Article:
Failure to complete a new customs system by the date of Brexit in 2019 will cause massive queues at Dover, a report has warned.
The Public Accounts Committee warned it would be “catastrophic” if the system was not ready in time and there was no viable fall-back option in place.
It said huge disruption would follow for businesses, with food being left to rot in trucks at the border.
In 2015, around 55 million customs declarations were made by 141,000 traders.
That figure could increase five-fold to 255 million following the UK’s exit from the EU, requiring the new system – the Customs Declaration Service (CDS) – to be in operation and Treasury funding secured for contingency options, the report states.
It says: “This is a programme of national importance that could have a huge reputational impact for the UK if it is not delivered successfully.
“The uncertainty regarding the outcome of UK-EU negotiations is a complicating factor but it should not be used by HMRC to avoid taking action now in areas including: scaling up the CDS to handle 255 million declarations; ensuring a viable contingency option is in place well before January 2019; and communicating with traders.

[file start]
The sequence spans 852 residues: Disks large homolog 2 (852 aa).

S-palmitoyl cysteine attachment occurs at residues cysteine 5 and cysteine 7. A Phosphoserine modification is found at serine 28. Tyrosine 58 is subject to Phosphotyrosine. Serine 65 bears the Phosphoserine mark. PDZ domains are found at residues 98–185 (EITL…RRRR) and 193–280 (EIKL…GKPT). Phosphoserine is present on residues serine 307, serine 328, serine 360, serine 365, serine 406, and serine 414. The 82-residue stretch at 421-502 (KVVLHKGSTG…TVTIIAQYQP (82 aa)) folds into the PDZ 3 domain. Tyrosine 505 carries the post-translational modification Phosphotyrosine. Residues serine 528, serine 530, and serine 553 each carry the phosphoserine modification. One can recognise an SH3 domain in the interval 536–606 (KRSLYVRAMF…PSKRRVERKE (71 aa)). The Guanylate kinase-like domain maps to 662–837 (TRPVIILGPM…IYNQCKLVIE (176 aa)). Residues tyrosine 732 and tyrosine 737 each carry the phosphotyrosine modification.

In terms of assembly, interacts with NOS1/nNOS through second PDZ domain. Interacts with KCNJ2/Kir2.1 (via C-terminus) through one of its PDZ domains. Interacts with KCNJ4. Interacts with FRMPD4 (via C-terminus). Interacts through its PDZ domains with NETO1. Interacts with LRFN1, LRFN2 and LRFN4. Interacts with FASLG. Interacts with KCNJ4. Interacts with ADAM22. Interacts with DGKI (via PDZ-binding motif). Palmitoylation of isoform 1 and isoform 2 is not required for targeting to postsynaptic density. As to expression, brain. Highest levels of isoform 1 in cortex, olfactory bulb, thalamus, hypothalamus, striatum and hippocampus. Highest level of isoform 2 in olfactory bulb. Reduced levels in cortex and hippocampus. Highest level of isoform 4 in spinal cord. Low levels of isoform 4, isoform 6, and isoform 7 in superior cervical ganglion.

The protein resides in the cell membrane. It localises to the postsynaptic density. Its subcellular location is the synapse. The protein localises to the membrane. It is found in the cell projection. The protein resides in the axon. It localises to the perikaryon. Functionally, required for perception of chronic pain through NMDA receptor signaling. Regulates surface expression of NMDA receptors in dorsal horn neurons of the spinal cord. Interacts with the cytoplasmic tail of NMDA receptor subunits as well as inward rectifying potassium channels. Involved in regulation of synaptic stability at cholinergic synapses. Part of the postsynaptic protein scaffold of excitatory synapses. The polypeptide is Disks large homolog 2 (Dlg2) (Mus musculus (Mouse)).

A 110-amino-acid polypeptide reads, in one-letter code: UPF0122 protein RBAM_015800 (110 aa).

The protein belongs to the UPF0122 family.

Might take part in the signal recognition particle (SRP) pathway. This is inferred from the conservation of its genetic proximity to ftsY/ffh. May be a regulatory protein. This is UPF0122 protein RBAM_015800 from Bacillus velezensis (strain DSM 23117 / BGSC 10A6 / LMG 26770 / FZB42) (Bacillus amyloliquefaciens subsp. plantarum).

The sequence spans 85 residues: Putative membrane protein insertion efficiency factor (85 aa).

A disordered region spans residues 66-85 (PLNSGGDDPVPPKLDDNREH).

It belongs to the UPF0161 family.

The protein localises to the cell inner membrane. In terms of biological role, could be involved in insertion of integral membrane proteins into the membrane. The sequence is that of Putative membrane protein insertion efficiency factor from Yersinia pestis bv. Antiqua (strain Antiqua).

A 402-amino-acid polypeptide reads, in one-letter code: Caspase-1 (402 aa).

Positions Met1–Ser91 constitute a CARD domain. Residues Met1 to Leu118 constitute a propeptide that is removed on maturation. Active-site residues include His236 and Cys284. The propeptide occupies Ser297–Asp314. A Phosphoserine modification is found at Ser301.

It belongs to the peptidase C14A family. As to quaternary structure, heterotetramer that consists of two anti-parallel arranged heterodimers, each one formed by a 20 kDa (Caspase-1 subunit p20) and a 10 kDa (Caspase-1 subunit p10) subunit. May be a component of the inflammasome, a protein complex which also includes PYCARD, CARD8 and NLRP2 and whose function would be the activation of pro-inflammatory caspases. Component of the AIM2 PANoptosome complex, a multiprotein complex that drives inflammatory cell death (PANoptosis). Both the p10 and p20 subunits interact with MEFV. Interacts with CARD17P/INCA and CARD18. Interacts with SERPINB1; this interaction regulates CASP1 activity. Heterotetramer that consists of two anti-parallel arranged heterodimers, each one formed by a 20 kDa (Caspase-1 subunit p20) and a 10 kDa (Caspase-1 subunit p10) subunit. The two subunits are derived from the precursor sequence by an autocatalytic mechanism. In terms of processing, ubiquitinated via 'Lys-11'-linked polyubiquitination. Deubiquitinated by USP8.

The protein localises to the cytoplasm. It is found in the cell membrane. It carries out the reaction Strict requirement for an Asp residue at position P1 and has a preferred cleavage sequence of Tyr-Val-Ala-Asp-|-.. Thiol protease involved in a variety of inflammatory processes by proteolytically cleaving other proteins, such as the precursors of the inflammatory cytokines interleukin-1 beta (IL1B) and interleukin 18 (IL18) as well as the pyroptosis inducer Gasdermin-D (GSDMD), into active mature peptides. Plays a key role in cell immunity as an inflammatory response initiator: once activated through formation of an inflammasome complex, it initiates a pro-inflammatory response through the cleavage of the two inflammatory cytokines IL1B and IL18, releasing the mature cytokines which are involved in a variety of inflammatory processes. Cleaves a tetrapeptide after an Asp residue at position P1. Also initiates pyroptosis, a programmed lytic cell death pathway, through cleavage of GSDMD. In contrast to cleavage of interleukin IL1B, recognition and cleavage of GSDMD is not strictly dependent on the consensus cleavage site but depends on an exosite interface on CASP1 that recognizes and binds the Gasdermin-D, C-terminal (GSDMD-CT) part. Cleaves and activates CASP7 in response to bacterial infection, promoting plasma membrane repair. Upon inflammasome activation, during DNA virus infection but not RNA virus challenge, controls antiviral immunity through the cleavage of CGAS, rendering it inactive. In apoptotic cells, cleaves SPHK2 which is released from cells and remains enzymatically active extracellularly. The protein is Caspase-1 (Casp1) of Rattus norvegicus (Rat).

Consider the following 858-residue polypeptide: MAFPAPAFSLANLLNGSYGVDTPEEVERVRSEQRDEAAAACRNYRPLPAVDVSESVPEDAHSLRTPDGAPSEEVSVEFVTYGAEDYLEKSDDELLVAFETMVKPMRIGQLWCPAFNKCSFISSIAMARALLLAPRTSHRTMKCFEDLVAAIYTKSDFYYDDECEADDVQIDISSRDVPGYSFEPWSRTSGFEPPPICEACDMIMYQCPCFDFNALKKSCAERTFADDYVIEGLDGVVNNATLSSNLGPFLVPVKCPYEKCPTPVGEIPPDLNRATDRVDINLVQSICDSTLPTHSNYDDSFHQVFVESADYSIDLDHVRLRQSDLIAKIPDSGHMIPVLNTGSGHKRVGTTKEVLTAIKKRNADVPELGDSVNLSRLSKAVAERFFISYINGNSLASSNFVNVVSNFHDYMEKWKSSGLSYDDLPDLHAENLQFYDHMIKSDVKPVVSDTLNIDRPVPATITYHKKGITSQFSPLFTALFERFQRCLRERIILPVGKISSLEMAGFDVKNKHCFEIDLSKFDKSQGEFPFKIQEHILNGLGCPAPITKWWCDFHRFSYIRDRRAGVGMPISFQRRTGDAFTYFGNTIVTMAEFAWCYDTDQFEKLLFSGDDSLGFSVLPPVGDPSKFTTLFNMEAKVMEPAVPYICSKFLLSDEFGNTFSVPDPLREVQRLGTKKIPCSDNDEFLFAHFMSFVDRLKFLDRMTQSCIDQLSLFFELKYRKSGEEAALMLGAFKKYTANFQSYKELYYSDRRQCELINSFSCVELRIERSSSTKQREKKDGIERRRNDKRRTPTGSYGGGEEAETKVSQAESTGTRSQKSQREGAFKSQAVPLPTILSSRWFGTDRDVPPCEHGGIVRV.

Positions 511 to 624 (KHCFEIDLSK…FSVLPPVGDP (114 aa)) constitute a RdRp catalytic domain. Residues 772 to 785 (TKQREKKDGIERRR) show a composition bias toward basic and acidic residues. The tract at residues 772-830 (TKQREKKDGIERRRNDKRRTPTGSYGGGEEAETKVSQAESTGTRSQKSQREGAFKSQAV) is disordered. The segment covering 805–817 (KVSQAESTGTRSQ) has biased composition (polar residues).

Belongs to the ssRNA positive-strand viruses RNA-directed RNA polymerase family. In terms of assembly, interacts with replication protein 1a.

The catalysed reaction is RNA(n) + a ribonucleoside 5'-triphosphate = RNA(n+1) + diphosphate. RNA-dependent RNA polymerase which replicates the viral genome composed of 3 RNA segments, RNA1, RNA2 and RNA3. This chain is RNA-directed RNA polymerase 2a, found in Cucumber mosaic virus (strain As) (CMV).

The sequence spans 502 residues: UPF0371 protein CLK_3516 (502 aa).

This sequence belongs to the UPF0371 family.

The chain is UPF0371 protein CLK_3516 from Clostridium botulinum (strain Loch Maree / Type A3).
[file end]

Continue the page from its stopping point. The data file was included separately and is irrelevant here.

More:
“There are financial as well as operational implications of not acting now. This is a tight timetable at the best of times. With the hard deadline of Brexit, delay is not an option.”
Committee chair Meg Hillier MP said: “Failure to have a viable customs system in place before the UK’s planned exit from the EU would wreak havoc for UK business, trade and our international reputation.
“Confidence would collapse amid the potentially catastrophic effects.”
Ms Hillier said HM Revenue and Customs (HMRC) was under “considerable pressure” to deliver the CDS on time, but does not have the funding to increase the capacity to deal with the “consequences of Brexit – nor to develop contingency options”.